The Next Industrial Revolution: 3D Printing

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When we think of an industrial revolution, we often think of times in history when a new technology was introduced to the public and changed a way of life forever. We think of inventions like the steam engine, the automobile, the TV, and the computer; all of which have become engrained into everyday life. It’s hard to even imagine life without these technologies as they have drastically increased human efficiency to the point where survival in a modern world would be difficult without them. It’s easy to look back on these inventions and see how they were revolutionary for their time, but harder to consider the idea that we could be on the brink of an industrial revolution right now. New technologies are constantly being designed, prototyped, tested, and sampled, but at what point do they create an industrial revolution? Typically, a new technology starts its buzz in the world of engineers before it becomes accessible enough for public interest. Even computers were initially only celebrated as revolutionary by workers in tech before the rest of the public realized how many benefits they could provide for everyone. This is exactly what has already started occurring with the invention of the 3D printer, the next possible industrial revolution.

3D printers are rapidly being improved as the market for them expands every day. The printers have already proved their potential in industries like medicine and construction, but are on their way to completely changing the fashion industry. Some designers have started incorporating 3D printed elements into their haute couture lines such as a complex top featured in Iris van Herpen’s Spring/Summer 2010 line and a cross-hatched suit in Chanel’s Autumn/Winter 2015-16 line. These garments have appealing visual aspects, but the stiff structured materials made from polylactic acid are not practical for ready-to-wear clothing. Although, the development of more drapeable, breathable, and comfortable 3D printed materials is not far in the future and is predicted to revolutionize the entire industry.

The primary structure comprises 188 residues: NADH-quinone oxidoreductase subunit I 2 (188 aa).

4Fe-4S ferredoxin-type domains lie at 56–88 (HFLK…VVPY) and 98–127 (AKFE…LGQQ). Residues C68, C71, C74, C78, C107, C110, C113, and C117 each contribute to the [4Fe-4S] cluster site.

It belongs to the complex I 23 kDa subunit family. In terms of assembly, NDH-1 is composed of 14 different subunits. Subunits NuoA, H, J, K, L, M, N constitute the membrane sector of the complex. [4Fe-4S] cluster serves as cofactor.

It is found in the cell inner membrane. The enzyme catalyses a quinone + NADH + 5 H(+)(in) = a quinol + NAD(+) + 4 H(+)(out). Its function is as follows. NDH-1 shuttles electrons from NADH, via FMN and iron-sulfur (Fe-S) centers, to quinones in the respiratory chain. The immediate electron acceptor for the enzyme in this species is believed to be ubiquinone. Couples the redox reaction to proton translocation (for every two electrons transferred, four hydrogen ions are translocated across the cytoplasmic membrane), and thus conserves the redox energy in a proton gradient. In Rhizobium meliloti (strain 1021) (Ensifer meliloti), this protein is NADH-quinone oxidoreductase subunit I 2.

Iris van Herpen Spring/Summer 2010

 

Chanel Autumn/Winter 2015-16

The benefits 3D printing could bring to the fashion industry are expected to be plentiful, particularly regarding process time, waste, and personalization of garments. With more development, brands could each have their own in-house 3D printing machines that are able to print garment prototypes from the same computer where they were originally designed. This quick and easy prototyping has already been employed in industries such as car design for a faster, easier way to see the results of slightly altered designs. This also cuts down on the amount of waste and pollution that comes from sending designs to a manufacturing company and having them send less-than-perfect prototypes repeatedly until a design is finalized. This slow, carbon heavy, and wasteful process would be greatly improved by the assimilation of 3D printers inside fashion houses. Going even further in the future, it is predicted that by 2050 3D printers could become a common household appliance. These 3D printers would be used for creating personalized designs with each individual’s unique measurements right inside their own home. It is possible that to conserve materials, the future printers will even be able to use old garments’ materials reconfigured into newly designed pieces.

Although there are many potential benefits to the incorporation of 3D printing in the fashion industry, there are also many potential problems. One of the largest problems that would arise with the usage of in-house 3D printers is the number of jobs in the manufacturing industry that would become obsolete. It is estimated that 1.8 million people are currently employed in the fashion industry just in the United States, many of which work as garment constructors under manufacturers. With the incorporation of 3D printers, the necessity of these jobs will continually minimize while more jobs will require knowledge in tech like working with CAD and coding. A tech education will become more important than having knowledge of sewing and garment construction, changing the entire demographic of the jobs in the industry. Other potential problems that could arise with the use of 3D printers in homes are issues with quality control and copyright. If customers are given the ability to alter the design of their own garment, what happens if their garment fails? It will become difficult for brands to properly implement quality control as the designs could be so easily altered by any customer. Additionally, with the power of design in the customer’s hands, it will be difficult to avoid copyright issues and counterfeiting of luxury brand designs. The question of what is an authentic design and who it should be credited to could become so complex and create many legal issues.

The potential of 3D printing in the fashion industry is exciting although there are still many problems to overcome and new future systems to reconfigure. Even then, the assimilation of the printers into everyday life will depend on the willingness of larger companies and eventually the public to invest despite the possible risks. If we continue to follow the trajectory of development currently occurring in the 3D printing industry, it is not out of the question that these machines will mark the most recent industrial revolution. In 25-50 years we could be looking back to today and wondering how it was even possible to live without this new technology.

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